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Notes Topic 1 - Convergence, Globalization, pre WWI Gold Standard.docx

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Jon S.Cohen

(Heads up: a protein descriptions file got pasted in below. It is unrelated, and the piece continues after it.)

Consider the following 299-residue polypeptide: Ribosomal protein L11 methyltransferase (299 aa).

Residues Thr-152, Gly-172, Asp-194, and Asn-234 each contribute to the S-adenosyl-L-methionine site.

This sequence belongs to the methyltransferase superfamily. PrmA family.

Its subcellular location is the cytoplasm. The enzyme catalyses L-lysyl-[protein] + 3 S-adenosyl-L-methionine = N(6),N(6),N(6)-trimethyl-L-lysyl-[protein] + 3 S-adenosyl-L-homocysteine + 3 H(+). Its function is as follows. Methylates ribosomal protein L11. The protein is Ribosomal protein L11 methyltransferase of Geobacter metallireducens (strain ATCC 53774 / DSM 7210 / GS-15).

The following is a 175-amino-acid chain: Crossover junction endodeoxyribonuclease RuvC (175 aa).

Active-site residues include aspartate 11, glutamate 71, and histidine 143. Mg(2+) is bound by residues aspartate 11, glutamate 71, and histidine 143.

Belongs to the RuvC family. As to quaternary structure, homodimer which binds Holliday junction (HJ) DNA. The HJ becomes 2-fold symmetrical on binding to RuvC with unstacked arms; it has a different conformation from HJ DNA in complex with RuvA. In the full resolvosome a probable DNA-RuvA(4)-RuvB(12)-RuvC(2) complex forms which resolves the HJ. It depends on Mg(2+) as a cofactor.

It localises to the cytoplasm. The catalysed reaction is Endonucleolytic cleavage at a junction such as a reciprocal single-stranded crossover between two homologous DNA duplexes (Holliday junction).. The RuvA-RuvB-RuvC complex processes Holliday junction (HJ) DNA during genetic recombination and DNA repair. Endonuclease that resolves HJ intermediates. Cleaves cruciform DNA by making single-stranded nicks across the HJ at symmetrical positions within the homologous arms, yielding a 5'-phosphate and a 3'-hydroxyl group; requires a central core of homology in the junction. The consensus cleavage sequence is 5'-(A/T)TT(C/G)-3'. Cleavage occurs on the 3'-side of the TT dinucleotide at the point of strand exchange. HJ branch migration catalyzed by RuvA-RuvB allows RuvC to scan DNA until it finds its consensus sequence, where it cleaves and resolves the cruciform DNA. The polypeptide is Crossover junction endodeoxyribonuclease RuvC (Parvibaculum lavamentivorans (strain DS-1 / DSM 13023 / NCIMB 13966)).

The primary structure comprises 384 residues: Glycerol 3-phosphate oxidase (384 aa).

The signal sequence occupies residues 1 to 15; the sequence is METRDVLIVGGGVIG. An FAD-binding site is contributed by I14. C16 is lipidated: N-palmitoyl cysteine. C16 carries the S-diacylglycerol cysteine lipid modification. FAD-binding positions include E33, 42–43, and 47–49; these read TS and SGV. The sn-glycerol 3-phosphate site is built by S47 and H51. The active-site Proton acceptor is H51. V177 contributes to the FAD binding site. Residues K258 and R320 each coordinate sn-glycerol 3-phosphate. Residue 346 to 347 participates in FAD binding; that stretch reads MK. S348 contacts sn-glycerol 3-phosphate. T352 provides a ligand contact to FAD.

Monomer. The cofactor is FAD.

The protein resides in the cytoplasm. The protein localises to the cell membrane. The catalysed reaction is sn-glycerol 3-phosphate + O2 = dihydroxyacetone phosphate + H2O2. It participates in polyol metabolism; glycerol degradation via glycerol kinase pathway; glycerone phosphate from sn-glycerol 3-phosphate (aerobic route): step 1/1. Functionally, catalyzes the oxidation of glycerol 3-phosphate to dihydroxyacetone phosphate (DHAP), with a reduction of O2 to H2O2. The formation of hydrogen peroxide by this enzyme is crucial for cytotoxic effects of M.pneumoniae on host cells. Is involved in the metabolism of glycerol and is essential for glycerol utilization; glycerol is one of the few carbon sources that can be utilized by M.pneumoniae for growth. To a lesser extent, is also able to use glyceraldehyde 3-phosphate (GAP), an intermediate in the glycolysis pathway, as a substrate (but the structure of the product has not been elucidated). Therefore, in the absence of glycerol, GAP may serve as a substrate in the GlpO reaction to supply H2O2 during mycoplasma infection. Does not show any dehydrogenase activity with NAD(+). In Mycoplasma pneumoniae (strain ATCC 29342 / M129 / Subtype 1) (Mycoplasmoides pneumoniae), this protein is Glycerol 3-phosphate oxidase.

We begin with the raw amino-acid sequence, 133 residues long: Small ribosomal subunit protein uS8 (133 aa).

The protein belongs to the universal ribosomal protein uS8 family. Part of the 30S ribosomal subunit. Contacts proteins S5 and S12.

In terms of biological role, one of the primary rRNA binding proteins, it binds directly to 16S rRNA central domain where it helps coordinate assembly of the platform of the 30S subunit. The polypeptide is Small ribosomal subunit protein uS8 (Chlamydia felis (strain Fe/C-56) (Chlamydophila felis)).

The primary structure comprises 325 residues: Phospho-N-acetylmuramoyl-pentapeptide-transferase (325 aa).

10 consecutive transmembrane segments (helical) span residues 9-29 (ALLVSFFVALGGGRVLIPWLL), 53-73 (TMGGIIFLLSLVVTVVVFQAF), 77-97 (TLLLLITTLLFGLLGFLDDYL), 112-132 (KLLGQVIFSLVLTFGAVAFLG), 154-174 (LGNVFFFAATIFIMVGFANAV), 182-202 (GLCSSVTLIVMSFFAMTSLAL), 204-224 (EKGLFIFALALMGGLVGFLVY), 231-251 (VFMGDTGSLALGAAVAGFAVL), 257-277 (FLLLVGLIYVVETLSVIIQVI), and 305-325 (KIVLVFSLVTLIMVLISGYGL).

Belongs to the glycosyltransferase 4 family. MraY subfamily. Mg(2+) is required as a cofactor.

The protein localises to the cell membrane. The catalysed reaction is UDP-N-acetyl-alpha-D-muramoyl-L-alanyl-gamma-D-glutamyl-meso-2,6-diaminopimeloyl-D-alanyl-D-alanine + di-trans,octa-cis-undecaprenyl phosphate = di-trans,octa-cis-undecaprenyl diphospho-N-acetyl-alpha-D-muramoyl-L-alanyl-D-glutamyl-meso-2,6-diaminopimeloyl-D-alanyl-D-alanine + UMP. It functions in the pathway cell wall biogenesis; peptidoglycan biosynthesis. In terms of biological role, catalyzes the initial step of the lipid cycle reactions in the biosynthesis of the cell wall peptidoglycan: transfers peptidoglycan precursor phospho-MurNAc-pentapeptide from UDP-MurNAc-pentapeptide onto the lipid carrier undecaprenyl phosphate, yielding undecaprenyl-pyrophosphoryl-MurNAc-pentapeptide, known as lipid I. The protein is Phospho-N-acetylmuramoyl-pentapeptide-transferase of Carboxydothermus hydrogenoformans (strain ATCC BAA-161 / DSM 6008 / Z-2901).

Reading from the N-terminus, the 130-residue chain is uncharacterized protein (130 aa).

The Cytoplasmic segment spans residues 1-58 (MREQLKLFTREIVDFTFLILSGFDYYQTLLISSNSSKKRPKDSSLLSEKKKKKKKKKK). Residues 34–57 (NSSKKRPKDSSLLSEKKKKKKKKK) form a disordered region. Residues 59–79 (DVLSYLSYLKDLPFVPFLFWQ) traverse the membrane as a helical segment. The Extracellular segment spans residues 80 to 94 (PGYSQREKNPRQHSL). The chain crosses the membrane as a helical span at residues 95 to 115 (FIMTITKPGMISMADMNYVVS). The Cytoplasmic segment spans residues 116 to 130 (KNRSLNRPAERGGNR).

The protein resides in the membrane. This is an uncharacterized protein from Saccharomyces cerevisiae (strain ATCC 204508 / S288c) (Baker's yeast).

Topic 1 - Convergence, Globalization and pre WWI Gold Standard th th st th (September 17 , 24 , Oct 1 , October 8 ) Pre WWI & post WWII (growth) vs. Interwar period (slow growth)  Opening of markets:  Closed down markets in the interwar period;  Return of this openness in the post WWII period (e.g. Bretton woods organization  Allows countries to have “dynamic comparative advantage”  Comparative advantage: even if one country dominates certain other country in terms of cost & production, there is still opportunity for these two countries to trade, with each country specializes in what they do the BEST, in terms of opportunity cost.  Dynamic: feedback from the specialization: you get better at doing it because you are doing it more – long run average cost goes down (“learning by doing”); As you cut off things you are not good at, you will be able to build bigger/more efficient production (“scale economy”)  When opening up the economy, there are opportunities associated with dynamic comparative advantage that could pay off in the long run (globally as well) – but sometimes it’s not politically popular  Pre WWI & Post WWII bought into this both by accident or by design  Interwar period NOT – restricted by human capital, resources, policy, etc. Globalization before 1914 (1879 – 1914)  Convergence:  Countries with lower GDP Per Capita will catch up to the countries with higher GDP Per Capita based on certain conditions that in the end, these countries will have the same level of GDP Per Capita)  Another measurement of convergence: Wage. i.e. Wage levels in poor & rich countries will converge. st  1 reason: much better data on real wage than on GDP per capita  2 reason: by looking at the real wage, it will help us understand the factors that are promoting converge. Just looking at GDP Per capita convergence may not provide us that insight. For example, if we just look at GDP Per capita, it could be because there is huge technological advances; if we look out real wage, we will be able to pick out factors we wouldn’t otherwise see.  E.g. the opening up of the prairies to western Europe has significant impact on the wheat price, which is good for consumers, but bad for producers thus had a huge push back – this can be picked up from looking at real wage but not GDP Per capita  Neoclassical Growth Model:  Predicts that convergence will occur;  Doesn’t say when & how;  What we know about economic growth is that it depends on the following: population growth, saving (investment) rate, technological change/progress.  Population growth affects labor inputs; saving/investment affects capital input; technological change helps putting inputs together to produce output.  ( ) ( )  Technological change affects the efficiency/way every input is put together and boost output without changing any of the inputs.  Rates of savings/investments & population growth rates  For all the Atlantic countries (western/northern Europe, new settlement), assuming certain similarities in rates of savings/investments & population growth rates, and assuming that everybody has access to technology, and assuming capital/labor/technology can move. Assuming the only difference is the starting point (some countries have higher capital/labor), then, the model argues that here will be forces put in place to push these countries towards GDP per capita/real wage convergence.  The model was not developed for this purpose – it was played around with and proposed.  Argument: several factors played a major role in convergence in this period.  1. Technological Change;  2. International Trade;  A period for rapid growth for international trade (both pre WWI and post WWII)  What is causing the trade? It is actually a function of technological change  Commodity market integration (how do you measure: commodity price differences)  Ocean freight rates fell by 2/3 during that period  Because of refrigeration, goods that are previously not shippable became shippable  Development of railroad (opens up the Great Plains, the prairies, Australia, Argentina, etc.)  Overall estimate transport cost went down 50%. (“cost of distance” starts to diminish)  Exploit markets in a way that was not possible before  Price gap between wheat on the Chicago market & wheat on the London market went from a 50% difference to a 17% difference. Price of meat (Cincinnati vs. London = 100%  ?)  Reaction: producers are not happy, agitation starts. Tariff starts. Some countries resist (Denmark), some countries don’t (Germany)  The idea of “The Most Favourite Nation”  Factors that put barriers in trade (lessen the effect of convergence) – trade cost model:  Politics  French resistance & protectionist policy (stronger than other countries)  Stronger agricultural lobby as a result of powerful landowners & large population in agriculture; easier/more natural for them to resist  Tariffs/non-tariff barriers  Wars  Quantifying trade cost  Roughly speaking, the decline in trade cost accounts for approximately half of the increase in international trade during the period. (so there are other factor that boosts trade)  Where is the other 50%? (expansion of economies themselves)  Not just international trade, also “internal trade” (e.g. when the Great Plains is opened up, not everything goes to Europe; some stays in Chicago, or Winnipeg, etc.)  3. Migration  Industrialization in sending countries;  Wage differentials  Chain migration (persistence)  Demographic factors  4. International Capital Flows (*)  Relatively large capital “exporters” (~2 – 2.5% of national income): England, Germany, etc.  Multinational Corporation  Dated back to 19 century th  By the end of 19 century, we see the presence of large multinational corporations  Royal Dutch  Coco cola;  Standard Oil  leman Brothers  1900 in the US, the largest flour manufactures, the largest mining equipment manufacturers, four top meat packers, are not American corporations. – US is a net importer of Capital at that time. US in general is a low saving, big borrower; countries willing to lend to US because it’s a good place to make money.  Capital Flow Theory  All else stays constant, we expect capital to flow to area with highest risk adjusted marginal product of capital – because that’s where you get the highest return on your capital.  In equilibrium, in the world with perfect information, the real marginal product of capital should be equal everywhere. (Capital will move until there is no incentive to move – pushing rate of return to be equal)  Everything else stays constant, we will expect the marginal product of capital should be the highest in areas where Labor/Capital ratio is the highest, or Land/Capital ratio is highest. Rational is that if you have abundant labor or land, then incremental increase of capital would produce more return. Capital would move here because there is most benefit moving here.  Refer to the graph, capital from the old world goes to the new world, increasing supply, driving down return that was previously higher.  It looks like capital follows the immigrants (workers, etc. go from Europe to America)  Young workers, male, no families, just started families, etc. little saving; abundant opportunities for external investors.  In relation to convergence:  Capital flow is a force of DIVERGENCE.  Recall that for convergence, new world wage goes down, old world wage goes up. But as capital flows to new world, making workers more productive, who then get paid more. It’s raising the return of labor. In theory this is increasing the wage, which is not promoting convergence  5. The Gold Standard  Argued that the Gold Standard also facilitated trade  The value of the currency is pegged to the value of gold; establish a certain ratio between your currencies to gold. (e.g. England: 1 ounce = 1.63 pounds) – just an arbitrary decision  These currencies are just a way of talking about different amounts of gold – as if there is only ONE currency – gold, and the paper currency is just different representation of gold.  Eliminated exchange rate fluctuation, reducing transaction cost of doing business (like Euro)  Consequence of convergence: Inter-country income distribution  W/R in the old world goes up; W/R in the new world goes down.  Assuming land owners are more